In or Out of Mortgage Trouble? A Study of Bankrupt Homeowners
For decades, homeowners have populated the bankruptcy system in significant numbers. Today’s prevalent narrative features a delinquent mortgage, and a race against time to enlist the bankruptcy system in the fight to keep the family home. Yet, many bankrupt homeowners do not see themselves reflected in that narrative. In 2007, only about half of bankrupt homeowners identified explicit home- or mortgage-related reasons for filing bankruptcy. The rest told different stories about their paths to bankruptcy court.
This project investigates what makes homeowners more or less likely to have mortgage troubles as they head into bankruptcy. We studied factors that distinguish the non-delinquent from the delinquent, the severely delinquent, and then those who reported foreclosure initiation.4 To our knowledge, this is the first econometric study of these questions among bankruptcy filers. We used the 2007 Consumer Bankruptcy Project (2007 CBP), which is a nationally representative dataset about families who filed for bankruptcy in early 2007.5 Our paper is the first to incorporate substantial information from a homeowner subsample who answered in-depth questions over the telephone about their mortgages, their relationships with their loan servicers, and other issues surrounding homeownership. We also incorporated statelevel information on foreclosure laws and comparative information about American homeowners from the American Housing Survey.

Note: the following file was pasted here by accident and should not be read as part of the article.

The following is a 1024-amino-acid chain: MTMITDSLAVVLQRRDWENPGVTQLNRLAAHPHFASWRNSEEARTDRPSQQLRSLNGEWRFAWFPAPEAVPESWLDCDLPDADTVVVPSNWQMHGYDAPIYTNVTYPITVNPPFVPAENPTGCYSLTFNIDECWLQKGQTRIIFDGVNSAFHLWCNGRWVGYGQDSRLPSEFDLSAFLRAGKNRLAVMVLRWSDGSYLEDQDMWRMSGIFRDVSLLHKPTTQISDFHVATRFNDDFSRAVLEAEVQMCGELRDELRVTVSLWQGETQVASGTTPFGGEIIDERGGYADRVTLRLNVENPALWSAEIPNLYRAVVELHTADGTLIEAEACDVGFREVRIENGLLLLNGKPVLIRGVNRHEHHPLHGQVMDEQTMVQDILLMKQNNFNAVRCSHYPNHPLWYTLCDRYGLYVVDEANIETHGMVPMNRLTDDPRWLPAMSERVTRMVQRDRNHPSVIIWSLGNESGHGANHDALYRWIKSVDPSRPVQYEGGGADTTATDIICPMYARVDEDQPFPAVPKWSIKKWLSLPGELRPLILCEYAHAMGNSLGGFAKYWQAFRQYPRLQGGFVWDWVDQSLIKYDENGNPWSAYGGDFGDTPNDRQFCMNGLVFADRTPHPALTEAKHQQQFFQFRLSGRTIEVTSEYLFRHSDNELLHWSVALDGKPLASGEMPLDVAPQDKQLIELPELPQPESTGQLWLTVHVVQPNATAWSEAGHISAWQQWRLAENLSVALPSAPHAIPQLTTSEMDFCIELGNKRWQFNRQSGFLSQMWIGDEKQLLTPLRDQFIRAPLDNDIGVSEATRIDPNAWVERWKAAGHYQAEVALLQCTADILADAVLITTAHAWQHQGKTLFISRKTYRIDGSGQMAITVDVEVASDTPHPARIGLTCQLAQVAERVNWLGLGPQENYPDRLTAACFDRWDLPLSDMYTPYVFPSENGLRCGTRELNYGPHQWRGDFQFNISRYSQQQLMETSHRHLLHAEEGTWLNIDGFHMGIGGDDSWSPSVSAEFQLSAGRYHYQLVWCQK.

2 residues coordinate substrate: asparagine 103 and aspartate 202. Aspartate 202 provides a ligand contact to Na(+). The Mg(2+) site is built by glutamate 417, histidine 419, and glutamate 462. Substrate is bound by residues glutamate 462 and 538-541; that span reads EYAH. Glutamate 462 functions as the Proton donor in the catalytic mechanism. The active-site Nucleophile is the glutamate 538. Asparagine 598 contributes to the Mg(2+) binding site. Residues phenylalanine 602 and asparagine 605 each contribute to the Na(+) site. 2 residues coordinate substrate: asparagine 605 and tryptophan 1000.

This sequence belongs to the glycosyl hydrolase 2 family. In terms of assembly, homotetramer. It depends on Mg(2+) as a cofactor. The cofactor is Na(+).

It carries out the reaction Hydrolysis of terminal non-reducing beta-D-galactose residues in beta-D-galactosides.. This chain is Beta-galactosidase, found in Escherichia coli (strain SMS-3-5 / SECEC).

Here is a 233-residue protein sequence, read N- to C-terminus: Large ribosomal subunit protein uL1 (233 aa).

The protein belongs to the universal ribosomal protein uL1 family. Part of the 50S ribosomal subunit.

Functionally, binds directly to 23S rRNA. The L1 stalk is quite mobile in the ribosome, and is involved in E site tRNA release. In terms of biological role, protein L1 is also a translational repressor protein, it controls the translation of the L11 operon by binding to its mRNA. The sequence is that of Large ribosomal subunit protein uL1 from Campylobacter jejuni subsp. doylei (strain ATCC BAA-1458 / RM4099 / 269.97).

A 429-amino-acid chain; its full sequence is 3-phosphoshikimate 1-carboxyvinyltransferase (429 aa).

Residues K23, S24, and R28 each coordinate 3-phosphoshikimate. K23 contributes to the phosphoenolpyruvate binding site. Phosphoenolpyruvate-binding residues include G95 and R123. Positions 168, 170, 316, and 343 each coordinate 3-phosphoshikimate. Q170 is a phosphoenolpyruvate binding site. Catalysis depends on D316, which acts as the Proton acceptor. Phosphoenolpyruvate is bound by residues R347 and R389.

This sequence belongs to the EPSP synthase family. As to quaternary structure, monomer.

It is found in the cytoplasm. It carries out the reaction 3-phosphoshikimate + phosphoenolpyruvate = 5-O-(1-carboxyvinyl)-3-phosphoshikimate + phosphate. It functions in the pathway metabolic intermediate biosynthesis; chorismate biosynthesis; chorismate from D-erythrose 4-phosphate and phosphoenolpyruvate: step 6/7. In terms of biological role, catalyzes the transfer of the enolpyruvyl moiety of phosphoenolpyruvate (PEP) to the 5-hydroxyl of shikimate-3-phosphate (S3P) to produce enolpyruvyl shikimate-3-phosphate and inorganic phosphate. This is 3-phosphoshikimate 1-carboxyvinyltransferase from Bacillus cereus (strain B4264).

Full paper below…